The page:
This post is a follow-up to something I wrote ages ago about the lack of patriotism in the international church.
One rarely sees overt displays of patriotism in British Mormonism. There are three reasons for this, two of which have little to do with the church.
First of all, the UK has no obvious spot on the calendar that lends itself to flag waving. The United Kingdom traces its political existence to the Act of Union between England and Scotland in 1707, but no-one has ever suggested any national holiday to celebrate the event. The Scots would grumble about English domination; the English would grumble about Scottish grumbling; and the Welsh and Northern Irish would yawn into their tea cups.
The saints’ days offer something to each individual nation of the UK,* but whilst the Celts happily embrace Andrew, David, and Patrick, the chattering classes have convinced England that any celebration of St. George is nationalistic and xenophobic. Therein lies problem two: not only does the UK have no natural national holiday, we would also be slightly embarrassed at the prospect. Waving the flag and singing Rule Britannia — in an era when Britain no longer “rules the waves” (we ceded that position to the descendants of John Paul Jones), and when memories of the British Empire cause the nervous shuffling of feet — is simply not something you see much of outside of the soccer stadia.
This is not to say, however, that the British are not patriotic. They are, just quietly so. You might think Mormons would offer a more confident exception. After all, we have the idea of loyal patriotism enshrined in scripture and a ream of admonitions to be patriotic from church leaders. But therein lies the rub: Mormon patriotism carries, for obvious reasons, the patina of American patriotism, and it is difficult for non-American Saints to transfer their own patriotic urges into the vernacular. We also have a Gospel which embraces America above all nations. Given the dominance of America (= Zion) in historical and cultural Mormonism, would British, or French, or Chilean patriotism ring hollow in a Mormon context?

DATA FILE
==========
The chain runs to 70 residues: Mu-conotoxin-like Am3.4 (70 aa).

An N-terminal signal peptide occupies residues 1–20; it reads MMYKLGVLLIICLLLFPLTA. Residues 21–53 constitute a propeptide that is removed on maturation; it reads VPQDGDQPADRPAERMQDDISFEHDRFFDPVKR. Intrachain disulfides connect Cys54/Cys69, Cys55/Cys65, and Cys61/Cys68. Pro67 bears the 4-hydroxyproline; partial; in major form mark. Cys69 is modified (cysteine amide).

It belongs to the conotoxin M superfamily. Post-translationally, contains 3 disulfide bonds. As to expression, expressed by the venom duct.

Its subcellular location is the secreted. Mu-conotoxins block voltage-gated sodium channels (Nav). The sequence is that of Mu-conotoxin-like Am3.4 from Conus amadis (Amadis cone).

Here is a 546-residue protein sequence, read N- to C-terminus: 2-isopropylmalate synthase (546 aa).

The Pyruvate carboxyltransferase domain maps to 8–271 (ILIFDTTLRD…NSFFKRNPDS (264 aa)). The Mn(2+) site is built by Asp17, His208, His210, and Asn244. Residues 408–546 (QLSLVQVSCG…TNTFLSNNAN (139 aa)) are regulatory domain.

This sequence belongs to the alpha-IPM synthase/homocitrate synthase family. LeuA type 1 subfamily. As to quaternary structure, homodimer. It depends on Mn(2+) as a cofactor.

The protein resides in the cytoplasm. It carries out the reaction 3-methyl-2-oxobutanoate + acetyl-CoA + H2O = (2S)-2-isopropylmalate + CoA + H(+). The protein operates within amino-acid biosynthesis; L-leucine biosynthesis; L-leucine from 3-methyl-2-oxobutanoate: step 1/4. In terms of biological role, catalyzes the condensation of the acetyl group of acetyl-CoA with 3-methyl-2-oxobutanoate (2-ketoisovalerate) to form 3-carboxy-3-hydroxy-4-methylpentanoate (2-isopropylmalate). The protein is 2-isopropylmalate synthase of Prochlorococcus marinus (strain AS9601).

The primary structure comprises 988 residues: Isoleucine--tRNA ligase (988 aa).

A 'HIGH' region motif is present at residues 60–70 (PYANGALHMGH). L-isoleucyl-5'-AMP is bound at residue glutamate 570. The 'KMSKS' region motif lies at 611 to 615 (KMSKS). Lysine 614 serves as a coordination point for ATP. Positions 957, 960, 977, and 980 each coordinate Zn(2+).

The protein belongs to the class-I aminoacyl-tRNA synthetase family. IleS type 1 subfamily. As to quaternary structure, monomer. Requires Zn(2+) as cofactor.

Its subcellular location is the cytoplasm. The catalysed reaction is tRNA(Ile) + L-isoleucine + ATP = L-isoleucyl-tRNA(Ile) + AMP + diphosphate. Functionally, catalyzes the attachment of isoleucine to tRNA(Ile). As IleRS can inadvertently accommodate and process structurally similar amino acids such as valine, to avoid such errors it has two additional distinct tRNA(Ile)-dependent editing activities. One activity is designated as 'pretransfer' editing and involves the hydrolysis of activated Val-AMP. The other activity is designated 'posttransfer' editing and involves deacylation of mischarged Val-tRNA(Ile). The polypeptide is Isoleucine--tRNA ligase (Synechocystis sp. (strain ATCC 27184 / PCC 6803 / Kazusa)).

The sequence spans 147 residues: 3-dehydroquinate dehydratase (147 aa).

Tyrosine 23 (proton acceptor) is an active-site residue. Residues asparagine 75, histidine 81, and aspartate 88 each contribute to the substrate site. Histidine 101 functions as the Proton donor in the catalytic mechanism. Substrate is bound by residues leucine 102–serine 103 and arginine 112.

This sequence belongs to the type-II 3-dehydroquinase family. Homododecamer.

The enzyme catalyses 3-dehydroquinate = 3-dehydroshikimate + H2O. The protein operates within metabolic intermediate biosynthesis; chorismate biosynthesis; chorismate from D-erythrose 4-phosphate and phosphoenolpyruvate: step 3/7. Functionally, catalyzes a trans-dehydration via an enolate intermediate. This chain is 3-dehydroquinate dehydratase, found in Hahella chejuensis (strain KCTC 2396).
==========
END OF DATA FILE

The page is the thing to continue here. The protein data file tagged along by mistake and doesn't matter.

Whatever reasons we ascribe to this patriotism-phobia, as a phenomenon it sits comfortably with my experience of 28 years of European Mormonism. Until yesterday, I had never heard the national anthem sung in a British Mormon context.
Reading between the lines here, you might sense my regret at this situation. So, when the opportunity arose to bring the Union Jack to my local ward, I jumped. Rebecca is the ward music chair and I suggested to her last year that we hold a ward “Proms Night.” The Proms are a series of classical music concerts which are broadcast every summer; the Last Night of the Proms is a night for raucous patriotism and merriment. Mormons are not comfortable with raucous, but we felt that they could manage merry. And so the Worcester Ward Proms Night was born: the chapel was decorated with the British flag and Rebecca organised a programme of national poetry and song.
From England’s national hymn, Jerusalem, come these very Mormon words:
Bring me my bow of burning gold,
Bring me my arrows of desire.
Bring me my spear —
Oh clouds unfold! —
Bring me my chariot of fire.
I will not cease from mental fight,
Nor shall my sword sleep in my hand,
‘Til we have built Jerusalem,
In England’s green and pleasant land.
* England has a particular problem: much of what is perceived to be British is in fact English. Do we celebrate England or Britain or both?
N.B. This being BCC, let me anticipate two points. 1. Yes, I do know that unfettered, bombastic patriotism can make rascals of all of us. Lamented President Kimball, “we train a man in the art of war and call him a patriot.” 2. By and large, and speaking metaphorically, I prefer the flag to fly outside rather than inside the church. I would quickly tire of a frequent sacrament-meeting-as-patriotism hour. Note that our Proms Night was held as a Saturday activity.